"It does not matter if you are rich or poor, it's the people you know or whom you are acquainted with that makes your life what it is, for better or for worse. This is very apparent when you lose someone." - Uncle Woodrow
Jim Dean was a friend of mine, and I say that knowing that I never met him in person and that the only contact we've ever had was through Banter. There was something about his abrasiveness, his bellicosity and sarcasm that added interesting colors to his research and commenting. If there was anyone who created a picture of himself and everything he said through his words, he was certainly one.
I liked teasing him. He often would blast away at us with fiery, if sometimes off-the-mark blather about this player's statistics, that player's effort, the bumbling of the Yankees front office or, seeming to feel particularly jaunting, he would debate one or many of us. Well, debate is not strong enough... battle.
JD battled long and hard on a point he believed in, whether it was right or wrong. Sometimes it seemed like he battled just for the principle of it. But among other things, it was his passion for the Yankees and his quick response with sabermetric research that won the admiration of even his detractors. I am not nearly as good with numbers as he was, but if anything he was among the few that inspired a notion for me to learn.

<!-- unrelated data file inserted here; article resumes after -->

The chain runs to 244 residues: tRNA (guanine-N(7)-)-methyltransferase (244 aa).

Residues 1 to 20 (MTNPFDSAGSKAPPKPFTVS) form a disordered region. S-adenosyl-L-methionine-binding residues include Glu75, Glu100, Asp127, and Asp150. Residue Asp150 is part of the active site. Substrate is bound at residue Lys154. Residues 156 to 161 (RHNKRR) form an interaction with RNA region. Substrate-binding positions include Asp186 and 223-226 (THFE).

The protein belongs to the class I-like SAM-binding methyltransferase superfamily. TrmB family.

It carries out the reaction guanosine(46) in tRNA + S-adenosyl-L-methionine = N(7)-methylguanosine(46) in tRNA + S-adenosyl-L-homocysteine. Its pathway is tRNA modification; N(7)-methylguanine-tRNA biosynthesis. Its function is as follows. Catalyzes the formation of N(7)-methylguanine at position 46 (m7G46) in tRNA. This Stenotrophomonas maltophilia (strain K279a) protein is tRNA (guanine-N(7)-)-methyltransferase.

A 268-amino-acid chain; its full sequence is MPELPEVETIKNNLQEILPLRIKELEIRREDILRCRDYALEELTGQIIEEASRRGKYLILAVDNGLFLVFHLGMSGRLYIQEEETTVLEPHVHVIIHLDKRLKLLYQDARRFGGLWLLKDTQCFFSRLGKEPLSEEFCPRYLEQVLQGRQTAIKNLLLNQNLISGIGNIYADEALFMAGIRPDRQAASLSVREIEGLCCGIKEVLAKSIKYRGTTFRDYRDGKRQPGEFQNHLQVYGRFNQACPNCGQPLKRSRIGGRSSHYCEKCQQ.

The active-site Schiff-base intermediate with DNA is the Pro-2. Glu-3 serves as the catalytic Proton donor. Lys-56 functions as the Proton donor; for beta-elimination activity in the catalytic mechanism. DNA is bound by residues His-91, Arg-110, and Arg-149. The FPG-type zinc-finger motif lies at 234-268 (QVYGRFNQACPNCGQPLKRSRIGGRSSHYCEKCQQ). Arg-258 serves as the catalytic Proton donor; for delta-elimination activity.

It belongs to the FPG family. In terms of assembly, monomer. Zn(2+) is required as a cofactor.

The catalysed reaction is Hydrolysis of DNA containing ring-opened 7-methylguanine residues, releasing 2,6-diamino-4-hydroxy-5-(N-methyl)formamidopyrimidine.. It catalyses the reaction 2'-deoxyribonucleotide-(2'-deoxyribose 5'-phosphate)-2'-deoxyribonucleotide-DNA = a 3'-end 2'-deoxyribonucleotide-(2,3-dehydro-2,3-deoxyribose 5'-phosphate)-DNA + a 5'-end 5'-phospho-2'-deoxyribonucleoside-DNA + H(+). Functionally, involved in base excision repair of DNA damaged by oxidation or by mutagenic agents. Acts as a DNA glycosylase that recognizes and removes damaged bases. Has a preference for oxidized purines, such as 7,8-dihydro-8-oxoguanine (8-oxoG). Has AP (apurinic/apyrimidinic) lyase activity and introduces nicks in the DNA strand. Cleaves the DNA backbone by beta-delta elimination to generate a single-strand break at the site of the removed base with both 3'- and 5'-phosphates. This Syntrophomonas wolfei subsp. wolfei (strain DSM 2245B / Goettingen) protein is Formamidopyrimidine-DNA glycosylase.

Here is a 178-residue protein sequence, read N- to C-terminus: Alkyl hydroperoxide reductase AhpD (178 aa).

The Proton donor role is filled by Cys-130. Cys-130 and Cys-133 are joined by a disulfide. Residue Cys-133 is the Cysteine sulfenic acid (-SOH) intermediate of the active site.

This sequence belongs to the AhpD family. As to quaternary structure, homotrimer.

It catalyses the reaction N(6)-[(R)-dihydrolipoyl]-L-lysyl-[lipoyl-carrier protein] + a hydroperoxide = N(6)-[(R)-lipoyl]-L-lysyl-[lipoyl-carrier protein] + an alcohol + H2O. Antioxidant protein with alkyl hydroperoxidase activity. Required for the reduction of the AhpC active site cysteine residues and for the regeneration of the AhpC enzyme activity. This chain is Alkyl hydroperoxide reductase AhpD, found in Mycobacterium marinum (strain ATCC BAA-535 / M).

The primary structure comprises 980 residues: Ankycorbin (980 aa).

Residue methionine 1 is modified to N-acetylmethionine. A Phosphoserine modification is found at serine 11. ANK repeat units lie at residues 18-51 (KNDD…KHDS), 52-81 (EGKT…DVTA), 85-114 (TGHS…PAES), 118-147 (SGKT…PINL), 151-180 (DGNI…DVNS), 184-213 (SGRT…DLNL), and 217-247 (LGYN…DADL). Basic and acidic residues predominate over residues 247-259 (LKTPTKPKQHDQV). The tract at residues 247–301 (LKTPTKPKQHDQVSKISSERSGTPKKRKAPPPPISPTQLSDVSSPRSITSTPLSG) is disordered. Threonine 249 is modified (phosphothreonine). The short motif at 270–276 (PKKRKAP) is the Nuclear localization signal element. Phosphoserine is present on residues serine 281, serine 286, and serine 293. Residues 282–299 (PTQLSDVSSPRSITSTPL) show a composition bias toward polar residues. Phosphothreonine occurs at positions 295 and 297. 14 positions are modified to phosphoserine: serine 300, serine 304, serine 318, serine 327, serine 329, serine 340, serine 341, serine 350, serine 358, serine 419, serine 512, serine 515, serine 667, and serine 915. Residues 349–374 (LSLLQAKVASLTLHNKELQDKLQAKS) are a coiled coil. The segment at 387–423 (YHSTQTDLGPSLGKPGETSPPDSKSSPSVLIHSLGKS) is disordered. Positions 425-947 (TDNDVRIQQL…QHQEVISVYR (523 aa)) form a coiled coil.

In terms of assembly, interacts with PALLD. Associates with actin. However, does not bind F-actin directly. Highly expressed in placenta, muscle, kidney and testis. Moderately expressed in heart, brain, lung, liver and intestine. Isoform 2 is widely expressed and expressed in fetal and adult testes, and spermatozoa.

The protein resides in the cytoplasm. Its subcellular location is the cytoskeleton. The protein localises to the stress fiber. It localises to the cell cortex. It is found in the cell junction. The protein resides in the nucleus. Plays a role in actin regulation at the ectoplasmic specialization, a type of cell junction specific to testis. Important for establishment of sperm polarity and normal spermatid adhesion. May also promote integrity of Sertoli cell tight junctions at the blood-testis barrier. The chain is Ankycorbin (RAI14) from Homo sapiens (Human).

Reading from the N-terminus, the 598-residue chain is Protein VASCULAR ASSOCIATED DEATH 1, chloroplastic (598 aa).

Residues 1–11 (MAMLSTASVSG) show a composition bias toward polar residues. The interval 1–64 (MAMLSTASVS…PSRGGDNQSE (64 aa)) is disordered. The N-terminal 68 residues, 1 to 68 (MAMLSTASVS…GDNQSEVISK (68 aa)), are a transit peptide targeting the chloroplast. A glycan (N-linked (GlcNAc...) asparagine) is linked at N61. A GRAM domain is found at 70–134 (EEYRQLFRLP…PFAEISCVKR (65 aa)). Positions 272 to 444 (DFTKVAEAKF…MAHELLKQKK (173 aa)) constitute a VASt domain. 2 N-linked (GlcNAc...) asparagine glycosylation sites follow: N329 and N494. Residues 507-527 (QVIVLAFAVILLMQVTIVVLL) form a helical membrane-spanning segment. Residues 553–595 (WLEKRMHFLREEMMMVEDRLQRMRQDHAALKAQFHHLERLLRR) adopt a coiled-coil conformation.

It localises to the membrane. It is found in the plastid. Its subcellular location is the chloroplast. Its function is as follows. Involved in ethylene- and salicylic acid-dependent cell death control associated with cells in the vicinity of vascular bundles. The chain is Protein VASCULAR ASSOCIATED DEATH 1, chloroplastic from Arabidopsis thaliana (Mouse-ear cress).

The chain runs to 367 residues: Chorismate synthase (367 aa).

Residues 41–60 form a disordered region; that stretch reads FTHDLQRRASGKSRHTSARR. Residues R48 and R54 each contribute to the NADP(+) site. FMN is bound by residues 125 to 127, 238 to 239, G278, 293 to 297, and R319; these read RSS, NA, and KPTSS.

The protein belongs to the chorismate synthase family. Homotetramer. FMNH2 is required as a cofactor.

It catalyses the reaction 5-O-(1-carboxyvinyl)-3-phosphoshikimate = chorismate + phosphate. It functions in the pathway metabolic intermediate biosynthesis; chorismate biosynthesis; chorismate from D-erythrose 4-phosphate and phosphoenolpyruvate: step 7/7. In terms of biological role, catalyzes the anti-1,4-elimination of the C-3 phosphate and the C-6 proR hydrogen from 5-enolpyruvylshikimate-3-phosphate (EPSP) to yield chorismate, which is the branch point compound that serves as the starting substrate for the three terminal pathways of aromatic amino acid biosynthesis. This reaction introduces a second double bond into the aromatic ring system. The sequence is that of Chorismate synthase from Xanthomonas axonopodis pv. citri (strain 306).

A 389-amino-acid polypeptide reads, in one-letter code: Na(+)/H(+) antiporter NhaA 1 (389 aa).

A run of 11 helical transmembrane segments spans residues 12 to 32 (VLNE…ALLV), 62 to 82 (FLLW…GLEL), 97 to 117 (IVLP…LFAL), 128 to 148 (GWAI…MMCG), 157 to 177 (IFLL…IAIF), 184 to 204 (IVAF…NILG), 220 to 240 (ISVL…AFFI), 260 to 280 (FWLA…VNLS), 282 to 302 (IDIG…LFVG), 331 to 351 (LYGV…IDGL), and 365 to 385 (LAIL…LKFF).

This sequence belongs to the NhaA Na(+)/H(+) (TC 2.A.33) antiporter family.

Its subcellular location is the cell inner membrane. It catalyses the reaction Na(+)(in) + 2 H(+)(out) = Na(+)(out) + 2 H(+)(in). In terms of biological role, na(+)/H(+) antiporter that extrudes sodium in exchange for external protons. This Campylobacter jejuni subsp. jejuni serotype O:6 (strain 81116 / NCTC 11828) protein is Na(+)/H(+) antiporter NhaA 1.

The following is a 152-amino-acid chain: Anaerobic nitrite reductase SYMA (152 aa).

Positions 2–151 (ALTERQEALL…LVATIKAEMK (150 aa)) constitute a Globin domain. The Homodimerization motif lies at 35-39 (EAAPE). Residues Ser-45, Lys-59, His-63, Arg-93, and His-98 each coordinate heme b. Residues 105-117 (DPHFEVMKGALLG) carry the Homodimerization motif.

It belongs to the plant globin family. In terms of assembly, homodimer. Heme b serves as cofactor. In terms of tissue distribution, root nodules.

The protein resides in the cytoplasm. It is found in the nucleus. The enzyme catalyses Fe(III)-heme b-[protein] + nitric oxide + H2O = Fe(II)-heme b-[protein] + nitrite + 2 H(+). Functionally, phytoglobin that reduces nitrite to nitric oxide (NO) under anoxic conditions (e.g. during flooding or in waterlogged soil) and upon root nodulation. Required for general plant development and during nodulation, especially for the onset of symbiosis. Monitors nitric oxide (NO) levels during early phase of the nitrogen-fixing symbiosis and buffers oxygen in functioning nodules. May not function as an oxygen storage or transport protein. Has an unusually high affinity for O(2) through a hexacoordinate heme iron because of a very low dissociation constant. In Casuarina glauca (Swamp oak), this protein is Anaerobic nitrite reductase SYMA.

I don't know in what regard he held me; perhaps he saw me as a trifle, or maybe he respected my sense of humor. I do know that we once engaged in a surprisingly straightforward "conversation" that led me us to understand more about each other, and perhaps more respect for each other. We didn't agree a lot of times, but we did (eventually) respect each other.
My point is, it's odd that one can develop a friendship with someone in an internet community, but as I've always said, Bronx Banter is like family. And JD was like a brother. A bad brother, sometimes, but family nonetheless.
Rest In Peace, Jim Dean.